The packed audience, which included Natalia Osipova, Lauren Cuthbertson and Marcelino Sambe as well as a few rows of artistic staff and former dancers from BRB and Scottish Ballet, were abuzz with excitement and enjoyment throughout the show, and it was lovely to hear the audience giving enthusiastic support to the cast, especially the visiting dancers. What an exciting evening at Covent Garden and a brilliant celebration of MacMillan's range and genius. Thanks to Kevin O'Hare and the staff and crew of the visiting companies that made this possible. I'm hoping there will be similar Celebrations for Ashton and Cranko too!

  4. Patrick Buckingham responded on 20 October 2017 at 3:29pm Reply

    A definite hit with me. Concerto was pinpoint sharp, still looks very fresh and was a great advert for the talents of Birmingham Royal Ballet. It's very different to Ratmansky's more recent Concerto DSCH (which has a faster tempo in the 1st and 3rd movements and includes some jaw dropping jumps) but Macmillan's stylish ballet from half a century ago more than holds its own as a significant statement of what can be done in an abstract ballet.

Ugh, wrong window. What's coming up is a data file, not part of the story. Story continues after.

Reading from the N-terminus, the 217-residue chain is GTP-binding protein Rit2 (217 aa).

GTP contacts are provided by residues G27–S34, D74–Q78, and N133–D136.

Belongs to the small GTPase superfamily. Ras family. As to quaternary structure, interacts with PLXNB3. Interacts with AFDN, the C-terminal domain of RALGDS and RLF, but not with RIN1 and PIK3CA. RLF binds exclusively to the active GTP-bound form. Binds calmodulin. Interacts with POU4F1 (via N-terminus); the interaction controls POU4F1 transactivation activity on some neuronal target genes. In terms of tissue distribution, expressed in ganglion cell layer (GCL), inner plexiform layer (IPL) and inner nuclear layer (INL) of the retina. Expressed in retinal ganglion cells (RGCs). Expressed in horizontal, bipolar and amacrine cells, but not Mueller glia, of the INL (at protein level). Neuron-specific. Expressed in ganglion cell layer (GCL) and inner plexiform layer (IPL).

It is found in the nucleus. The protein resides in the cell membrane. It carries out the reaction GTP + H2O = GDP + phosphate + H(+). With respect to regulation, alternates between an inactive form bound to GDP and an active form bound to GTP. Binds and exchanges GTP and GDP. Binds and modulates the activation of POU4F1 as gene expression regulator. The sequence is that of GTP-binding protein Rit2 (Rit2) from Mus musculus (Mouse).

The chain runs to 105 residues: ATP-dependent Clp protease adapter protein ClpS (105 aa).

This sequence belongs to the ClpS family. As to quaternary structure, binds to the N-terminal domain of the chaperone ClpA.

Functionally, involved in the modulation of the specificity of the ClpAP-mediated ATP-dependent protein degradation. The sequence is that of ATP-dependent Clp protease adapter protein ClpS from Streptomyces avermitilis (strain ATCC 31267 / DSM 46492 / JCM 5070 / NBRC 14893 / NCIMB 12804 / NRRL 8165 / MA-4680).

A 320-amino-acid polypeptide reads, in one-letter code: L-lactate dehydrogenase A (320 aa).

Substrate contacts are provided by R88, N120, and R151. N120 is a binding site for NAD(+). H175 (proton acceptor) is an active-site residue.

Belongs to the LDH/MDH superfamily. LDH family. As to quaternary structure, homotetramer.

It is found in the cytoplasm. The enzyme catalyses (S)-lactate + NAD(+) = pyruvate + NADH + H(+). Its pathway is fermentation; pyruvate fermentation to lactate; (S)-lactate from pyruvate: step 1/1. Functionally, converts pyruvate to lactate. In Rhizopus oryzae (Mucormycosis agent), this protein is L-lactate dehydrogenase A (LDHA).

Le Baiser de la Fee was a complete surprise as I had no idea Macmillan had ever choreographed anything quite like this. It's difficult to like a fairy who goes out to steal a baby and effectively sabotages his life for her own selfish ends. The dancing was great but I think the ballet needed a psychological edge which it never really acquired. Odd to think of a Macmillan narrative ballet without a high level of psycho drama but I guess he had to start somewhere! I suspect Macmillan may have struggled with the Stravinsky score which is a little too sweet for a dark story. A real curio and certainly well worth an outing after so many years out of sight.

    My first view of Elite Syncopations did not disappoint. It is on the brash, crowd pleasing side but that's really the point. Having the orchestra up on stage was a lot of fun and I do love those Ragtime tunes. Precious Adams was particularly noteworthy and I was much impressed by Nicol Edmonds' pairing with Akane Takada. All of the artists looked like they were really having fun which made for a jolly audience.

  5. David Brinkman responded on 20 October 2017 at 6:12pm Reply